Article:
Science Serving Maryland's Coasts

Student Research Publications

The pathways and properties of the Amazon River Plume in the tropical North Atlantic Ocean

Year: 

2013

Authors: 

Coles, V. J., M. T. Brooks, J. Hopkins*, M. R. Stukel, P. L. Yager, and R. R. Hood

Source: 

Journal of Geophysical Research 118:6894-6913

Abstract: 

The Amazon River Plume spreads across the tropical North Atlantic creating a barrier to vertical mixing. Here using a 1/6° HYCOM model and data from three research cruises in May-June 2010, September-October 2011, and July 2012, we investigate the pathways and properties of the plume. Four plume pathways for export of freshwater from the western tropical North Atlantic are identified. These consist of direct and indirect pathways to the northwest, and eastward pathways toward the subtropical gyre and toward Africa in the North Equatorial Counter Current. Because of the seasonality and cooccurrence of these pathways, plume characteristics are highly variable. Two pathways export water to the Caribbean, however the time scales associated with those direct and indirect pathways (3 versus 6+ months) differ, leading to different salinity characteristics of the plume water. Models results show that the Amazon river and tropical precipitation have similar magnitude impact on the observed seasonal cycle of freshwater within the western tropical Atlantic and at the 8°N, 38°W PIRATA mooring. Freshwater associated with the Amazon also influences surface salinity in winter as far as 20W in the model. The mean plume salinity minimum leads maximum discharge, highlighting the importance of currents and advection rather than discharge in maintaining plume properties. Plume pathways are tied to the underlying current structure, with the North Equatorial Counter Current jet preventing direct freshwater transport into the southern hemisphere. The plume influences underlying currents as well, generating vertical current shear that leads to enhanced eddy stirring and mixing in the model simulations.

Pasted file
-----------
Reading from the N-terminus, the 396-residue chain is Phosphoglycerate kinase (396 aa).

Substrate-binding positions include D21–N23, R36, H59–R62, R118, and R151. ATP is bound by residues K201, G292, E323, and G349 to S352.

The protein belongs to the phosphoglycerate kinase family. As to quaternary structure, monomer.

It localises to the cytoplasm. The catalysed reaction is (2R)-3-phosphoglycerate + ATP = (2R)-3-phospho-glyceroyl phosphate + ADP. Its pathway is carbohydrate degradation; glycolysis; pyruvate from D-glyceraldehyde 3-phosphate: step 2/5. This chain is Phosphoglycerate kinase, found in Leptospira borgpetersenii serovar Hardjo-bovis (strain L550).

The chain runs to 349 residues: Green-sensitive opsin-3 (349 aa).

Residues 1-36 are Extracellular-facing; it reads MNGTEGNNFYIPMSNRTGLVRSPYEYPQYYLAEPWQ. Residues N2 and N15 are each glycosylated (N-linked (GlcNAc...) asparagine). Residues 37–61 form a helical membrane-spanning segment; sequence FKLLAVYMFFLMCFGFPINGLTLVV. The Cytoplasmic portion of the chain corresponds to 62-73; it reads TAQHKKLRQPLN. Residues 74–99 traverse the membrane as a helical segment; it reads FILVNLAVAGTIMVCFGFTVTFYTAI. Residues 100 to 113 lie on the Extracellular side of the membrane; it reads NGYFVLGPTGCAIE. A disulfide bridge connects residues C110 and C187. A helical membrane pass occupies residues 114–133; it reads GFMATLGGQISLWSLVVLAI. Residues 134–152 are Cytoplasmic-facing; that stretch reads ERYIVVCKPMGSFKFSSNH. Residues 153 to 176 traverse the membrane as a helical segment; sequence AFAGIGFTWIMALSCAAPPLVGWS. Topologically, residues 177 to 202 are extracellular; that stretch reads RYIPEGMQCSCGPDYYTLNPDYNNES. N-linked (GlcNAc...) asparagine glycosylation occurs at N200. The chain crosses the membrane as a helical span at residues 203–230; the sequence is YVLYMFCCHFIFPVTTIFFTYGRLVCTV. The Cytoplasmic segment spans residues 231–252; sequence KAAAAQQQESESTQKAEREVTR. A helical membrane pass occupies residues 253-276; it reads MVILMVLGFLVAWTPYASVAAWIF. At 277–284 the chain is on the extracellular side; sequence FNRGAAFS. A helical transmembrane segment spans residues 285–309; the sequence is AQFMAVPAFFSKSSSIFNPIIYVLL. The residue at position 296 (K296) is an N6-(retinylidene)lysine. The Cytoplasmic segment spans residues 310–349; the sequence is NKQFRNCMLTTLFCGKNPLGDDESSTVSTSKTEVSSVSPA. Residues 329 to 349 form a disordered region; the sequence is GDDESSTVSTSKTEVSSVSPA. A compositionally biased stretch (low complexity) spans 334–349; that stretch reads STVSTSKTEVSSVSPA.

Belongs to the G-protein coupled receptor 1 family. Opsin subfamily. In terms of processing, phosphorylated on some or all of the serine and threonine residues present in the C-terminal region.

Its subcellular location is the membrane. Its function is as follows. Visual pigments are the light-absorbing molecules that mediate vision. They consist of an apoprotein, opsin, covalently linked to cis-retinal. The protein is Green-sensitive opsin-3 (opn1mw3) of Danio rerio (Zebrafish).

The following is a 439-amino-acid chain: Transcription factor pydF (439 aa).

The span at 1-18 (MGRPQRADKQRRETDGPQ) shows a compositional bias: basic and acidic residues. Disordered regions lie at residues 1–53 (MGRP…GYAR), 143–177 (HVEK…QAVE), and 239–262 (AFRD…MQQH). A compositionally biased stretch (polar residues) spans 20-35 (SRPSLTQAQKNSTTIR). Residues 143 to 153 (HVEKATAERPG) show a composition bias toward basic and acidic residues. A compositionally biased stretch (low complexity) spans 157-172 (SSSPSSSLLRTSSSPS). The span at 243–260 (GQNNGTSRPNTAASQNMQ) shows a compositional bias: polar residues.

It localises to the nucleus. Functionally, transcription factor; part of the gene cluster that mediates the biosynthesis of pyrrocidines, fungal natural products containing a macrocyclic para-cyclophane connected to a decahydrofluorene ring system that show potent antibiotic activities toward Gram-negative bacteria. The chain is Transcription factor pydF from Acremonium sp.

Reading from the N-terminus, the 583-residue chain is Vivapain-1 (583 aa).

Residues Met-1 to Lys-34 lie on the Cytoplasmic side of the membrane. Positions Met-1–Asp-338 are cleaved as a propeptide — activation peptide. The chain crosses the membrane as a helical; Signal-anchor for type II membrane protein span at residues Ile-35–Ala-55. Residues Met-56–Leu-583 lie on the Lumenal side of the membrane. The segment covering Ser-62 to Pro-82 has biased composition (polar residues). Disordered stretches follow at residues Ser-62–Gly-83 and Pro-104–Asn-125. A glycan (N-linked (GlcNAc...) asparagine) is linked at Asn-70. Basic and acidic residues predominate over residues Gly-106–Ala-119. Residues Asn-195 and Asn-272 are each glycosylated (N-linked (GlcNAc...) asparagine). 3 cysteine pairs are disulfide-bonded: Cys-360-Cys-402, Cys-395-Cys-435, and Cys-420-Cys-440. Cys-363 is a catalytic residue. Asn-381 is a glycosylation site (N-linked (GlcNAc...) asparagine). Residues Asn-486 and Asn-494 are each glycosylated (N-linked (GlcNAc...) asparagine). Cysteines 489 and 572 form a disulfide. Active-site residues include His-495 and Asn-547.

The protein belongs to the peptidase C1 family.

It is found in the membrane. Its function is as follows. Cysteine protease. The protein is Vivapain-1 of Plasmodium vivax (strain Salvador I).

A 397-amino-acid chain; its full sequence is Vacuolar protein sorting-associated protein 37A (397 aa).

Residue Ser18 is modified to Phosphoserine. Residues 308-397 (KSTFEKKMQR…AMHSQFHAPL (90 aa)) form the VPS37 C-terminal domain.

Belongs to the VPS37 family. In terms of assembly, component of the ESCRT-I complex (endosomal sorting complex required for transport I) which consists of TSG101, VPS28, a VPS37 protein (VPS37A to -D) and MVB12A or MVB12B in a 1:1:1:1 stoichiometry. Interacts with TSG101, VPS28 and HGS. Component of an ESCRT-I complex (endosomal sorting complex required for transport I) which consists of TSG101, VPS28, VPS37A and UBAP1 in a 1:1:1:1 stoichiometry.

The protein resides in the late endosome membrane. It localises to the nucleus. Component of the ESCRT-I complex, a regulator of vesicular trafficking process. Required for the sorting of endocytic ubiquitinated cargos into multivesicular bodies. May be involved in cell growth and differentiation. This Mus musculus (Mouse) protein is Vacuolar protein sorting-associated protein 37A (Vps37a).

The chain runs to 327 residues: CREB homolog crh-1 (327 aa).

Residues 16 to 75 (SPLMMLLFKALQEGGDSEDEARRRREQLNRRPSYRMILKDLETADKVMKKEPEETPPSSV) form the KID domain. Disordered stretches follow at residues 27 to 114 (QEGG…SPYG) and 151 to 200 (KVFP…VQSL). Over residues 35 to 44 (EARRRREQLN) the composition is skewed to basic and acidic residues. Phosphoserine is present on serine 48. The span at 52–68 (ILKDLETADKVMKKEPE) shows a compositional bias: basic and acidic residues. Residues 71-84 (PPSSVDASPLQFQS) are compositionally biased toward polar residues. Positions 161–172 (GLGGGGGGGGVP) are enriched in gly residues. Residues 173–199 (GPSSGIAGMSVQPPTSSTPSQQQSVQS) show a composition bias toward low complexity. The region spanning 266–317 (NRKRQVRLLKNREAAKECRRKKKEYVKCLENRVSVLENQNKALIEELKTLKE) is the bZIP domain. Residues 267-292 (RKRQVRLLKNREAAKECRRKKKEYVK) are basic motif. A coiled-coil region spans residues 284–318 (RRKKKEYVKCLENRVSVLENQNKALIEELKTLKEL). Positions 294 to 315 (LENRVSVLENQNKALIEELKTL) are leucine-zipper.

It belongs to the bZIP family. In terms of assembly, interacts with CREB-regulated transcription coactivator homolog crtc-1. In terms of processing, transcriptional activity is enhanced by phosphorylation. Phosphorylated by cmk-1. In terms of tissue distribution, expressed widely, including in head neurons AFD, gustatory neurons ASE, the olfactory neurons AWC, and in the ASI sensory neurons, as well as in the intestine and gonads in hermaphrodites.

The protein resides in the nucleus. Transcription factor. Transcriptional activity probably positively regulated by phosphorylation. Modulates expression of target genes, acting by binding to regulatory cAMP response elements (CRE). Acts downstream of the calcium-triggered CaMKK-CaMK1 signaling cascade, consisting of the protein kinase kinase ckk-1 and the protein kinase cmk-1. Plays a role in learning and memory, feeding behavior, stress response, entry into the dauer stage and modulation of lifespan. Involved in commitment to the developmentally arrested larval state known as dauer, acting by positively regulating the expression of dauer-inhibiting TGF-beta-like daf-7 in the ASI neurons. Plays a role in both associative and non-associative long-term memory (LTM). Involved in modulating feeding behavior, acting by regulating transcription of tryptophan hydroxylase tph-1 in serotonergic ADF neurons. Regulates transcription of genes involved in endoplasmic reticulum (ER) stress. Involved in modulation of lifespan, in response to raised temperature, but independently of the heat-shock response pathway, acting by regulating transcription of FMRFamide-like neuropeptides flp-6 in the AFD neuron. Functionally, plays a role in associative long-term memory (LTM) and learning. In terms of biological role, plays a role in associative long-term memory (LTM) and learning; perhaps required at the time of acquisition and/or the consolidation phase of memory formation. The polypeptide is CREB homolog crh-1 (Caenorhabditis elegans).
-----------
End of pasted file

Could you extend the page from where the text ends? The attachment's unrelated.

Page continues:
Mentors: 

Victoria Coles, Ph.D.

Students: 

Julia Hopkins, Massachusetts Institute of Technology

 
The REU students are indicated with an asterisk (*).